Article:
Friday, May 26 2017

VietNamNews

Shrimp aids climate change fight

Update: May, 09/2017 - 09:00
Shrimp farming in the southern province of Bạc Liêu. — VNA Photo Huỳnh Sử
Viet Nam News

HÀ NỘI – Rising sea levels have exacerbated saline intrusion and coastal erosion in Việt Nam, but farmers can make the best out of a bad situation by shifting from agriculture to aquaculture, raising brackish water shrimp.

This view was expressed by the Directorate of Fisheries (DoF) at the fourth agricultural promotion forum held in the southern province of Bạc Liêu last Friday.

Attending the forum were leaders from relevant sectors, scientists and nearly 200 shrimp farmers from the Cửu Long (Mekong) river delta provinces of Cà Mau, Sóc Trăng, Kiên Giang, Tiền Giang, Trà Vinh, Bến Tre, Long An and Bạc Liêu.

DoF official Ngô Thế Anh said at the forum that raising brackish water shrimp was a key target in the nation’s aquaculture development plans, especially in coastal localities.

“Currently, brackish shrimp is a leader in the seafood sector, accounting for about 45 per cent of the sector’s export turnover. It’s seen as a product with significant advantage and potential in the context of global climate change.”

Anh said localities in the Mekong Delta needed to take advantage of all its potentials including natural conditions, available markets, processing technology and experience of local breeders.

“We have to develop shrimp farming on a large scale using modern technology; this will not only be environmentally friendly but also create high-quality products.”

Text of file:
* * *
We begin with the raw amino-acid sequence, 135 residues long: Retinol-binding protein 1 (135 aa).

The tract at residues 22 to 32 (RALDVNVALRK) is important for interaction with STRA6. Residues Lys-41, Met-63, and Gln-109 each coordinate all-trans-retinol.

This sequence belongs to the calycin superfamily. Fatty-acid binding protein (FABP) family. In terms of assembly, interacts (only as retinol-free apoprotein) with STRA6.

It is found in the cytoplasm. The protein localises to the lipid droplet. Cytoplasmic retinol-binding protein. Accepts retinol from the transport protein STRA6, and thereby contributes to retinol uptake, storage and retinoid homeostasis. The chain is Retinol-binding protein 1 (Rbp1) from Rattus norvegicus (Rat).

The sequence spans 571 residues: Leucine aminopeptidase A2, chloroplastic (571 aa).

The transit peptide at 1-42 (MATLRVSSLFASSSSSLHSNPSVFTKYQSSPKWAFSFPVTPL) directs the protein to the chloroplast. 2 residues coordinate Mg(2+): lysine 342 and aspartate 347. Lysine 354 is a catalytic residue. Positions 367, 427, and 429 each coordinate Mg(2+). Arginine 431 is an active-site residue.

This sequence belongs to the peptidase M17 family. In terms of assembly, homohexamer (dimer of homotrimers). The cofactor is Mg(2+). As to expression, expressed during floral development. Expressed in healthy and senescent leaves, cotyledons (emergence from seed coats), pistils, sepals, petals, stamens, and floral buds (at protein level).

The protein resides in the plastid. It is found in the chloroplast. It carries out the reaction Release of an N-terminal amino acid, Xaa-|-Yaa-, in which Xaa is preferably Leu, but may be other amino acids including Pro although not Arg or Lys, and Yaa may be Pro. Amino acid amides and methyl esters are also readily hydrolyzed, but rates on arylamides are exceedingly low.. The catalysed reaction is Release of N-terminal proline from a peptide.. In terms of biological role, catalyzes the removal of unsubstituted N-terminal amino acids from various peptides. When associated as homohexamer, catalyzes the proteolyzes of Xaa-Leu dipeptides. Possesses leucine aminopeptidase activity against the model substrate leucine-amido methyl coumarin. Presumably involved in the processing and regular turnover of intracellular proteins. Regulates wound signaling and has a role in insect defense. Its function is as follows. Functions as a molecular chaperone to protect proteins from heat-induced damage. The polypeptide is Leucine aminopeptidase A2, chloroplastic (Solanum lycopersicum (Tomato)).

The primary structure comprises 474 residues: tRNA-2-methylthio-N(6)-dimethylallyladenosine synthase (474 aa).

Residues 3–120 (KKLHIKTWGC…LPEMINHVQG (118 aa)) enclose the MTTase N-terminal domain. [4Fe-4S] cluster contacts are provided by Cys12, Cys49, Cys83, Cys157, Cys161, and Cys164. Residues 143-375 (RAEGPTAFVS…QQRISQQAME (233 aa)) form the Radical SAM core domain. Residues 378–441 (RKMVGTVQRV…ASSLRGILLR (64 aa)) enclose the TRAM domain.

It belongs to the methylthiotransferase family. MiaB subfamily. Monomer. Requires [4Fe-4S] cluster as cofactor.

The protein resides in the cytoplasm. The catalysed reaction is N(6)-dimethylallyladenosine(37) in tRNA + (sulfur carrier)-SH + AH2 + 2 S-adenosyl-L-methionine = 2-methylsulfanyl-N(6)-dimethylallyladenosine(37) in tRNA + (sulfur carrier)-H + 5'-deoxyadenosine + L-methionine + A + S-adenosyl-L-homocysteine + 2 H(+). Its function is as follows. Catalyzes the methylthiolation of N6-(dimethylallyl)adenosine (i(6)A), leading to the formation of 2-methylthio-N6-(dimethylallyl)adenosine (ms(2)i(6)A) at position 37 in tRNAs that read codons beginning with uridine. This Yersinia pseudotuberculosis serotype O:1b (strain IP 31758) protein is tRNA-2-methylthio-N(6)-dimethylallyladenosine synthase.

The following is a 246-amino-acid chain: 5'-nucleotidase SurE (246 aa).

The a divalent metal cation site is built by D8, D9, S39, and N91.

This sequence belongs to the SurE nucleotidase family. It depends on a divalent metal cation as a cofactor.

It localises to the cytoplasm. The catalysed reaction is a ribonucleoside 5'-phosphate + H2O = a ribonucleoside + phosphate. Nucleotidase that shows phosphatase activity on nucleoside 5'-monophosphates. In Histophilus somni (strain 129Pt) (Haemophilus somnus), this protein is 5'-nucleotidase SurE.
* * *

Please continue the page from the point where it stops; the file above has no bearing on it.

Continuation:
The DoF also informed the meeting that various Vietnamese shrimp products had high potential because they were favoured in the world market. There is currently no limit on shrimp products, because its price has almost never dropped.

Trương Thế Hùng, a shrimp farmer in Sóc Trăng Province, said he and his peers were more concerned about the quality of post-larvae because they could not check this with the naked eye.

Most shrimp farmers who expressed their views and opinions at the forum also mentioned difficulties they faced, including raising capital, disease outbreaks, the quality of post-larvae and veterinary medicines, which they said were hurting the shrimp breeding industry.

Shrimp farmers suffered last year from drought and salinity, which damaged more than 188,000 ha of ponds in Cà Mau, Bạc Liêu and Kiên Giang provinces.

In the early months of this year, Delta farmers raised shrimp on 556,000 ha, more than double the same period last year.

Kim Văn Tiêu, Deputy Director of the National Agricultural Promotion Centre, suggested that the DoF continues to focus on managing the quality of post-larvae, probiotics and antibiotics, as well as products to treat the environment, in order to protect the rights and interests of shrimp farmers.

“Research institutes, schools and businesses need to study and engage in the production of quality, disease-free post-larvae, and produce disease-resistant varieties in the future,” he said. – VNS

 

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